It is the first time since the study began that public opinion has been more positive than negative toward EU defence participation by historically non-aligned Sweden.
The study, conducted by FSI (Forskningsgruppen för samhälls- och informationsstudier), shows that 39 percent of those polled are positive toward Swedish participation in a common EU defence.
Twenty-four percent are against the idea, while the remaining respondents are neutral or have no opinion.
The result marks a major shift in public opinion from FSI’s last poll conducted in the fall of 2005.
In the previous study, 32 percent supported Sweden’s involvement in EU defences, while 39 percent were against the idea.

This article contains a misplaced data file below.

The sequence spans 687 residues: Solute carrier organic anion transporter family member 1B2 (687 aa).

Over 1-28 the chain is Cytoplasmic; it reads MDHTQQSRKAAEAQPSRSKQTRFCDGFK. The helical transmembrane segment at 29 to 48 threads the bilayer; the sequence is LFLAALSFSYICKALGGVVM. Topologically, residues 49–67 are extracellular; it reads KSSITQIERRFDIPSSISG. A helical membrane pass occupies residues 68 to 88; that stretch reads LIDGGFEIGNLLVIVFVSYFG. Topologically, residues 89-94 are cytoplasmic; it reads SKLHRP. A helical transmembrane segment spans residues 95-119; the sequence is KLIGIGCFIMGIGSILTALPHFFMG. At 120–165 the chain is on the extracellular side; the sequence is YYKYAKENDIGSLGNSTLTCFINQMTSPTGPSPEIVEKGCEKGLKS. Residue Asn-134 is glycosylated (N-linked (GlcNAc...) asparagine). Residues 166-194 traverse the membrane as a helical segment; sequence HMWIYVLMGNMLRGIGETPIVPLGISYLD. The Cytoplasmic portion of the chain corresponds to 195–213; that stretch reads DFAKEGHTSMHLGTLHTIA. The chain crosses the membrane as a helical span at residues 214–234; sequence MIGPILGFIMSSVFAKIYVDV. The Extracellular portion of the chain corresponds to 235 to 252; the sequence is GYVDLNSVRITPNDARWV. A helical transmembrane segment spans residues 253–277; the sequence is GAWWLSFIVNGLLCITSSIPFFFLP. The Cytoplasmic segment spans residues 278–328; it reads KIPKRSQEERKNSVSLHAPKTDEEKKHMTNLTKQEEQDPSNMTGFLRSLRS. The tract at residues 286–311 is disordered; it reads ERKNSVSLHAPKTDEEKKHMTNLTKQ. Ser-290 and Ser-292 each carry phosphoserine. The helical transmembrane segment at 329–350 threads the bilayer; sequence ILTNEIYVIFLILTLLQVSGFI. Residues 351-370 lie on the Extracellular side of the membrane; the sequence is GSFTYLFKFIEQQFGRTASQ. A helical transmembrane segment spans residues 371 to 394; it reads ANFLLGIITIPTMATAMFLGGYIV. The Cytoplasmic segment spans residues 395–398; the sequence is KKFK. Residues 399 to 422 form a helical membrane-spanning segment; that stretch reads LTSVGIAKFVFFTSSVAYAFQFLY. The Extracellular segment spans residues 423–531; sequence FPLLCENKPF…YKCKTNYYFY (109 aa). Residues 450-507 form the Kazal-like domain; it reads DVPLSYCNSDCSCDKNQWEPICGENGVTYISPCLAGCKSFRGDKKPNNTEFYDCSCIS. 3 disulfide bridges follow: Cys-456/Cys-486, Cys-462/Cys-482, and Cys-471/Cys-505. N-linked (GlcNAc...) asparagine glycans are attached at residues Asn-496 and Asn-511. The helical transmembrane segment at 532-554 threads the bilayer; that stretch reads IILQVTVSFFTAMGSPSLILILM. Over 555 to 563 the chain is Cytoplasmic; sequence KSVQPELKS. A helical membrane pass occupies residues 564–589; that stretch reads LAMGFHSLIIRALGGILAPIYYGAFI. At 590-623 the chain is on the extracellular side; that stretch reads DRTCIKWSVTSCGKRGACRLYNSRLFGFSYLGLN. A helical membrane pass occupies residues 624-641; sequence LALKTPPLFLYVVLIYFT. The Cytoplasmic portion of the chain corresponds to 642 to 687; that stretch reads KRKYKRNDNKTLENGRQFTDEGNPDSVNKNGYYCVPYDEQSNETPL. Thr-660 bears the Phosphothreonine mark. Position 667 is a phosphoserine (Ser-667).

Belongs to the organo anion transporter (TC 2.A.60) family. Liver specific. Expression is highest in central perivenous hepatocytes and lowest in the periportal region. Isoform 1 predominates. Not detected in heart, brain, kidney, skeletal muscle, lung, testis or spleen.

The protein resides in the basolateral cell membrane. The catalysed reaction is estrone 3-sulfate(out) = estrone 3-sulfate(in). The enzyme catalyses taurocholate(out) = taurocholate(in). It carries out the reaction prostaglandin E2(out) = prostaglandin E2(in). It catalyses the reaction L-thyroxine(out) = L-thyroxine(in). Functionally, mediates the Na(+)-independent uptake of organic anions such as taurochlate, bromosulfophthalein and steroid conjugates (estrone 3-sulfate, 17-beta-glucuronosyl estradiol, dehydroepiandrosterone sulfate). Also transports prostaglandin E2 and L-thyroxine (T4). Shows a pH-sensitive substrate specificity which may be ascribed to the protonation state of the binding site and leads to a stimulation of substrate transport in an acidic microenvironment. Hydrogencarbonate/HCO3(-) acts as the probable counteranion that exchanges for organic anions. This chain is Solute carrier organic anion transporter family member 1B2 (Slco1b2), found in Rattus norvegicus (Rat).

The new results also shows that opposition to Swedish membership in Nato has also softened somewhat, with only 34 percent opposing the idea.
In the 2005 study, 37 percent opposed Nato membership for Sweden.
The future and direction of Sweden’s military has been the subject of intense debate and several setbacks since last summer.
Defense minister Mikael Odenberg resigned in September in response to proposed spending cuts, and the Swedish-led Nordic Battle Group struggled to meet equipment requirements for its January 2008 launch.
In reporting on the results of the FSI study, Dagens Nyheter (DN) points out that the competing viewpoints of various politicians, lobbyists, and different groups from the defence establishment have caused the general public to lose confidence in the Swedish military.
Nearly 40 percent of those polled are unsure of their opinion toward Sweden’s military, up from 32 percent in 2005. Twenty-four percent of those polled also felt the Swedish military was “too ineffective.”
“Uncertainty about whether Sweden has an effective defence has increased. And more and more believe that an EU-defence can compensate for the reduction,” said FSI’s opinion analyst Joachim Timander to DN.